“Other milestones and initiatives recorded aside the regulatory activities that culminated in the landmark launch of 5G services in Nigeria include the introduction of Spectrum Trading Guidelines, re-farming and re-planning certain spectrum band for efficiency, the emplaced collaborative process for the release of C-Band Spectrum by Nigerian Communications Satellite (NIGCOMSAT) Limited, and introduction of the Expanded Revenue Assurance Solution (ERAS) to address revenue leakages and improve government revenue from the telecoms industry.

“These initiatives also include Licensing of Satellite Earth Stations, issuing of operating licence to SpaceX Satellite, facilitating the landing of additional submarine Cables, such as the Google 2,000km Equiano subsea Internet cable in 2022, listing of MTN on the Nigerian bourse, licensing of Mobile Virtual Network Operators (MVNOs), introduction of new unlicensed millimeter wave spectrum, and regulation of white space spectrum,” Danbata said.

Also as part of NCC’s commitment under Danbatta’s leadership, the Commission has endowed professorial chairs in Nigerian universities and committed over N500 million naira to Research and Development (R&D) in the telecoms sector. “The creation of the Digital Economy Department, the mandate to drive the implementation of the indigenous telecoms sector growth through the operation of the Nigeria Office for Developing Indigenous Telecom Sector (NODITS), are also important strides made by the Commission,” he said.

Danbatta said other consumer-focused initiatives of the Commission have also centered on the establishment of Emergency Communications Centres (ECCs) in over 30 States of the Federation and the Federal Capital Territory (FCT). All these centres are operational, as well as the creation of the Computer Security Incident Response Team (CSIRT). The EVC said these two initiatives have been helping consumers to  get succour in times of emergencies as well as ensuring effective protection for telecom consumers while online.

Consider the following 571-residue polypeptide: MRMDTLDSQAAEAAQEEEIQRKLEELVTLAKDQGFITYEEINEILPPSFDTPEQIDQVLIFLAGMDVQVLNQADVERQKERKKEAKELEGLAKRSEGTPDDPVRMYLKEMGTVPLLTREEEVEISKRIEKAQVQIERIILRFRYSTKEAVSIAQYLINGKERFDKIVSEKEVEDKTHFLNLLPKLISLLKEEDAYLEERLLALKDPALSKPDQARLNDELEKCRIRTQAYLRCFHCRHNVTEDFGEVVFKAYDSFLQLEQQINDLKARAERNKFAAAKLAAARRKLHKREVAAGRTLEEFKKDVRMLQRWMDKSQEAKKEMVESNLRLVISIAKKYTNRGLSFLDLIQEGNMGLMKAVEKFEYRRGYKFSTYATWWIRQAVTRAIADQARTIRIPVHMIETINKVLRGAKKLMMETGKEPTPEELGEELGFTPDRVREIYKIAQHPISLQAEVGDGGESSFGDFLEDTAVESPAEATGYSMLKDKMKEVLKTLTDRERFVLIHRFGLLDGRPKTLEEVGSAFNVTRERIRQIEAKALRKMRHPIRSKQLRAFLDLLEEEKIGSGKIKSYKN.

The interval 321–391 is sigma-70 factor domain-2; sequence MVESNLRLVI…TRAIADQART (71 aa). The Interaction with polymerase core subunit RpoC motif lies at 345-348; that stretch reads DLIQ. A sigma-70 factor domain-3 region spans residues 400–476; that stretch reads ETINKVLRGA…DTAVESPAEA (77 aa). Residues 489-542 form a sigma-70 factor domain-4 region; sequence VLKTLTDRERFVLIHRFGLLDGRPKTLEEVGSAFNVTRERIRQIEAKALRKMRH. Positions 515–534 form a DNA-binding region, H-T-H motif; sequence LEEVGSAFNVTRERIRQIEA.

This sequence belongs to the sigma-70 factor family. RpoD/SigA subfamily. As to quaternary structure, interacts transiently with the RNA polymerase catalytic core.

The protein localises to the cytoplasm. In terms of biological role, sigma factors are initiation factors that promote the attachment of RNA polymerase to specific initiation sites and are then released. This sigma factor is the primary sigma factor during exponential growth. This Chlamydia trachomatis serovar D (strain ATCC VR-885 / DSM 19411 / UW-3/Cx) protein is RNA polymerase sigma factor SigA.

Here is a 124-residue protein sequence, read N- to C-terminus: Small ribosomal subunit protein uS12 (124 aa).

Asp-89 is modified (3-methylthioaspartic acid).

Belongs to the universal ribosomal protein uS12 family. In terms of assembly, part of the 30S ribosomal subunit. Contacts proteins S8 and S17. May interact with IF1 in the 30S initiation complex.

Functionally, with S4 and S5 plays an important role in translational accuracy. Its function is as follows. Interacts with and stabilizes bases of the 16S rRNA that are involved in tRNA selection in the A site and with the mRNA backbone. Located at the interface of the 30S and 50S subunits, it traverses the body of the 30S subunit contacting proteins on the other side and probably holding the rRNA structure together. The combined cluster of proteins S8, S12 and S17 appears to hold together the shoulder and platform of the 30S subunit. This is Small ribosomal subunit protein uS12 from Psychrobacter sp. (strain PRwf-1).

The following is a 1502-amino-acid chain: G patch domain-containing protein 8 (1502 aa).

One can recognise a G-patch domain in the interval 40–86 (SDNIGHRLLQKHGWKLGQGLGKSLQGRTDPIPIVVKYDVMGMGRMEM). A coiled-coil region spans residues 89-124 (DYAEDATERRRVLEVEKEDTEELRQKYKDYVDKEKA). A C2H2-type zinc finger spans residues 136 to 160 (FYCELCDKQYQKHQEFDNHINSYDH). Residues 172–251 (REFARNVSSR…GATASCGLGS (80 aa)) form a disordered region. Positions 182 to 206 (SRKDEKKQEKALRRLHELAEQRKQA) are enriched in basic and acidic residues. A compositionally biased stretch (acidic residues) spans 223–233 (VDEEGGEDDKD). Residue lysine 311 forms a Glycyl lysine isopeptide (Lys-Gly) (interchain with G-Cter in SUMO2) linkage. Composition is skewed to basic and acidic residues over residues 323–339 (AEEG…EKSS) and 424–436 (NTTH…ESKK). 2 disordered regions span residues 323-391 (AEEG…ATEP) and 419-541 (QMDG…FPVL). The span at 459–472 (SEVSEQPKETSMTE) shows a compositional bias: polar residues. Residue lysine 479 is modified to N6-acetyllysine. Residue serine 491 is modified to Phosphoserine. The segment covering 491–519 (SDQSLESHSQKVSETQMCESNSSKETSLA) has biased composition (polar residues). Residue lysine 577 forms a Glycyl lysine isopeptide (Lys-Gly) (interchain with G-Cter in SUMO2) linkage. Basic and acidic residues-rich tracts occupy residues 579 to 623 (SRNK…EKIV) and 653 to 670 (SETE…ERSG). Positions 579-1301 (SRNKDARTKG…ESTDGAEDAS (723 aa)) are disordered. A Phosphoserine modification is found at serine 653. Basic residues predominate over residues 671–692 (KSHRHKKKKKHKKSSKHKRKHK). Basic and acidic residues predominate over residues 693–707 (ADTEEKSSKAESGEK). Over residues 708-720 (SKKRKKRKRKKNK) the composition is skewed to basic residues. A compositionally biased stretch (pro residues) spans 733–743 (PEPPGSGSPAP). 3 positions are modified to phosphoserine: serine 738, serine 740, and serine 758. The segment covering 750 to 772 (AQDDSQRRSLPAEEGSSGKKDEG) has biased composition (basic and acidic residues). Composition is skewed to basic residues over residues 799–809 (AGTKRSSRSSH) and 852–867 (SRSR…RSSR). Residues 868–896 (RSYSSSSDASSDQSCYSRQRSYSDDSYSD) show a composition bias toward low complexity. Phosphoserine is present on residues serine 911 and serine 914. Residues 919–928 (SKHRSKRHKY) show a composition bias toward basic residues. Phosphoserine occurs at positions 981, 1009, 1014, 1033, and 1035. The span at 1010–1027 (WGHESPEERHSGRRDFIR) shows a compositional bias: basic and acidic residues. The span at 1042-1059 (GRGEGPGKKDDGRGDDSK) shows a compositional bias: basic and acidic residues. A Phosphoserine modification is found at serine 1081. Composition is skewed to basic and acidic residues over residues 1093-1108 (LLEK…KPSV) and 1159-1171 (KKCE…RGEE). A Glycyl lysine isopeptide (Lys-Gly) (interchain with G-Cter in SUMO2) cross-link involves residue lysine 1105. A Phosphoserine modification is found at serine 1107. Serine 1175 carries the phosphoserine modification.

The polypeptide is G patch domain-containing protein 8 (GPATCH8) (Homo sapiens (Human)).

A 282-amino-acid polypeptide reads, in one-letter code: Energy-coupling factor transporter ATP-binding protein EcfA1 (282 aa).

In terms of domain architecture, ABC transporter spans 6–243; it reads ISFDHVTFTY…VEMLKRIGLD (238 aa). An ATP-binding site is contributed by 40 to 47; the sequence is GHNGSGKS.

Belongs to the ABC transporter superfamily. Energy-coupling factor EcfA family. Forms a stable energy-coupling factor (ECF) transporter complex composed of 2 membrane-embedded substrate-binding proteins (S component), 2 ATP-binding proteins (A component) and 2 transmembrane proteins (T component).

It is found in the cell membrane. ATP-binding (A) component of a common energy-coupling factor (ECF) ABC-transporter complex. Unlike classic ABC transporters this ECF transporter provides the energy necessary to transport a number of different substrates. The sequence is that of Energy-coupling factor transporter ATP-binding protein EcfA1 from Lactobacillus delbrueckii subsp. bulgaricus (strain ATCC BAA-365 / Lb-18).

The NCC Chief Executive said the Commission has also taken very clear actions on consumer protection, advocacy, information-sharing and education. “These include introduction of data roll-over just before the expiration of subscribed data plans, introduction of the 622 toll-free number for lodging service-related complaints to the Commission, the Do-Not-Disturb (DND) 2442 Short Code for tackling the menace of unsolicited text messages,  elimination of forceful/deceitful subscriptions to telecom services on mobile networks, tackling the issue of call masking, ensuring effective Subscriber Identity Module (SIM) registration, launching of National Roaming service and reduction of access gaps to telecom services from over 217 to 97, thereby enhancing access to telecom services by more Nigerians,” Danbatta said.

However, Danbatta said while the industry still faces a number of challenges such as vandalism, securing equitable Right of Way (RoW) from governmental stakeholders, as well as multiple taxation and regulation, the Commission has put framework in place to work with necessary stakeholders to overcome the obstacles posed by these challenges and to sustain the growth trajectory which has been the hallmark of telecoms sector as an enabler of socio-economic development in Nigeria.

Continue Reading

Top Stories

NASENI To Partner NITDA On Local Content Capacity Development

Published

on

, SiliconNigeria

The Executive Vice Chairman/CEO of the National Agency for Science and Engineering Infrastructure (NASENI), Mr Khalil Halilu has visited the Director General/CEO of the National Information Technology Development Agency (NITDA) Mr. Kashifu Inuwa Abdullahi.

The two CEOs emphasized the need to look inward and develop local content (human and material) capacity to transform the economy. Halilu sought to leverage on the long-standing relationship between himself and the NITDA boss, and also between the two organisations, to share experiences and best practices in management and in resource optimization.

Abdullahi disclosed that NITDA’s strategy of focusing on changing both the mind-sets and skill-sets of its staff are two critical factors that have helped the Agency achieve up to 62 percent of its goals and objectives within two (2) years, ahead of its four (4) year projection. He noted that the same approach would work for NASENI, as long as there was a well-thought-out strategic plan, and clarity of vision and goals.

Continue Reading

Popular News